When one thinks of the vessels of esteem – those things, both material and immaterial, that carry our sense of self – culture is perhaps the most heavily laden of these vessels.
Almost everything we use to distinguish ourselves from others and develop a sense of self is a function of our cultures. In the vessel sits tradition alongside custom, history alongside religion, language alongside dress. The way we receive greetings, the way we give them, the knowledge that we are deserving of greeting, and the knowledge we are required in specific moments to give them; all these things live in us in that most ambitious of vessels: culture.
Culture goes a long way to validating the way we move through the world; it is the intersection of the past and the present – what we do today has been done before, and by doing it again, we simultaneously show that we came from somewhere and we are still here.
What then when one is stripped of their culture? When it is reduced, attacked and drained of life? What happens when your very way of existing is labelled as the negation of culture, as a hindrance, delegitimised? What happens when your culture is made illegal, when your history is wiped from memory, when your customs are ridiculed, your religion demonised, your language starved of expression and your dress outlawed? What is left?
Perhaps a shell of a man.
When Fanon talks of the denigration of culture in the colonial enterprise, it is systematic and deliberate, demonstrating ‘le caractère totalitaire de l’exploitation coloniale’. The denigration of culture is not some by-product or after thought – it is an integral element in the dehumanisation process. The colonisers in all consciousness launch ‘un combat d’arrière-garde sur le terrain de la culture, des valeurs, des techniques’. The colonised man must be made into an animal, ‘une sorte de quintessence du mal’, in fact, ‘[une] négation des valeurs…l’ennemi des valeurs’. He is a disease to culture, and by extension his culture is a disease to humanity. It must be wiped out.
“In the process of colonisation, the denigration of culture is a conscious and consequential enterprise“– Apeike Umolu
Given every role that culture plays, this attack is the most brutal of all as it is long-lasting. The physical wounds will heal, and therapy may ease the mind of its terror. The land may even be handed back. (But notice how the land is always the biggest bone of contention). In any event, the people may once again rule themselves. But respect for one’s culture, once lost, can never be fully restored. All attempts at it seem superficial, tokenist, a delusional enterprise. The culture now represents a backwardness – the thoughts can never be unthought. This is the permanence of the colonial enterprise; this is where the dominating culture collects its prizes. It is the cuckoo catfish that, after eating the eggs of the cichlid fish, lays one of its own in the cichlid’s mouth. Once the catfish child hatches, it devourers the remainder of the cichlid babies. The cichlid mother, unable to distinguish between what came from her and what has been implanted by another, protects the catfish babies with her life. This is the resulting consciousness of the colonised. This is why Fanon can speak of the universalisation of western culture, where the colonised are fed to ‘les « Congrès de culture », [qui] lui exposent la spécificité, les richesses des valeurs occidentales’. The church, the school, the newspapers and literature are used to remind everyone of the great history and culture of the colonisers. While in the same determined stroke, they all profess the absence of all such things in the colonised people.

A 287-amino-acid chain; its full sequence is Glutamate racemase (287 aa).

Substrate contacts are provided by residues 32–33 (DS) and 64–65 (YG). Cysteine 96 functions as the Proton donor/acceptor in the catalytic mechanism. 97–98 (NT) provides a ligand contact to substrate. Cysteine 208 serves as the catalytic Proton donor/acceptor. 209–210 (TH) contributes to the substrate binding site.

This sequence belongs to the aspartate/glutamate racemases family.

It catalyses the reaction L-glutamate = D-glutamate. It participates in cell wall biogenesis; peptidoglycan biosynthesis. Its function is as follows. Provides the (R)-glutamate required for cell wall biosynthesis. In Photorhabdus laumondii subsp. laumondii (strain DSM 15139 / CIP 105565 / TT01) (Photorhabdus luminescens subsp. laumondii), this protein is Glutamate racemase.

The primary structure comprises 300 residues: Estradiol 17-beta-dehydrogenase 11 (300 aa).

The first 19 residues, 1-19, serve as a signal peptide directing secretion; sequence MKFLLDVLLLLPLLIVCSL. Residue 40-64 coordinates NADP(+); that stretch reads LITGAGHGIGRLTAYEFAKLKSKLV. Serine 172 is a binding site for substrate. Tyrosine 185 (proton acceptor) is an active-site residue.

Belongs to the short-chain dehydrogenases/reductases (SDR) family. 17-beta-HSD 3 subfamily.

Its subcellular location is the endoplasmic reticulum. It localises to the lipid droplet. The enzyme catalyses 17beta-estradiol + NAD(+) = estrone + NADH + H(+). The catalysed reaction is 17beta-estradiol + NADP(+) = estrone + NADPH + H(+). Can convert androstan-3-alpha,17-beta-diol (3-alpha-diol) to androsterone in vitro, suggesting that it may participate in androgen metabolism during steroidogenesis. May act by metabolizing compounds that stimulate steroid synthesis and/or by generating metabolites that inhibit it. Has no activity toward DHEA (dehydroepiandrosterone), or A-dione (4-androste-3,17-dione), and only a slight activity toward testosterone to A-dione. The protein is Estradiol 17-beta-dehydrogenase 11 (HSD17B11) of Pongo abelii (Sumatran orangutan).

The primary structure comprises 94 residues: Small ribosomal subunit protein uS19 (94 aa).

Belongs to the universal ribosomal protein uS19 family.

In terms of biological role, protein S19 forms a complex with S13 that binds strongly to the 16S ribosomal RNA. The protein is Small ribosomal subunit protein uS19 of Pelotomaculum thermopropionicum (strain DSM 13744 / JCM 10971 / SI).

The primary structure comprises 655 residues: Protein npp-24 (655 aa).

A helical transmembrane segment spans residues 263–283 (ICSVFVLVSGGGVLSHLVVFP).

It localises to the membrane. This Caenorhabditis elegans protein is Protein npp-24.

Fanon summarises the psychological weight of this attack well when he writes that, in the colonised consciousness, ‘le colon fait l’histoire. Sa vie est une épopée, une odyssée. Il est le commencement absolu…En face de lui, des êtres engourdis, travaillés de l’intérieur par les fièvres et les « coutumes ancestrales », constituent un cadre quasi-minéral au dynamisme novateur du mercantilisme colonial’.
Thus, in colonisation, the denigration of culture is a conscious and consequential enterprise. It is also potent as culture, subsisting so entirely in one’s consciousness, is disproportionately hampered by the effects of that more real colonisation, psychological colonisation.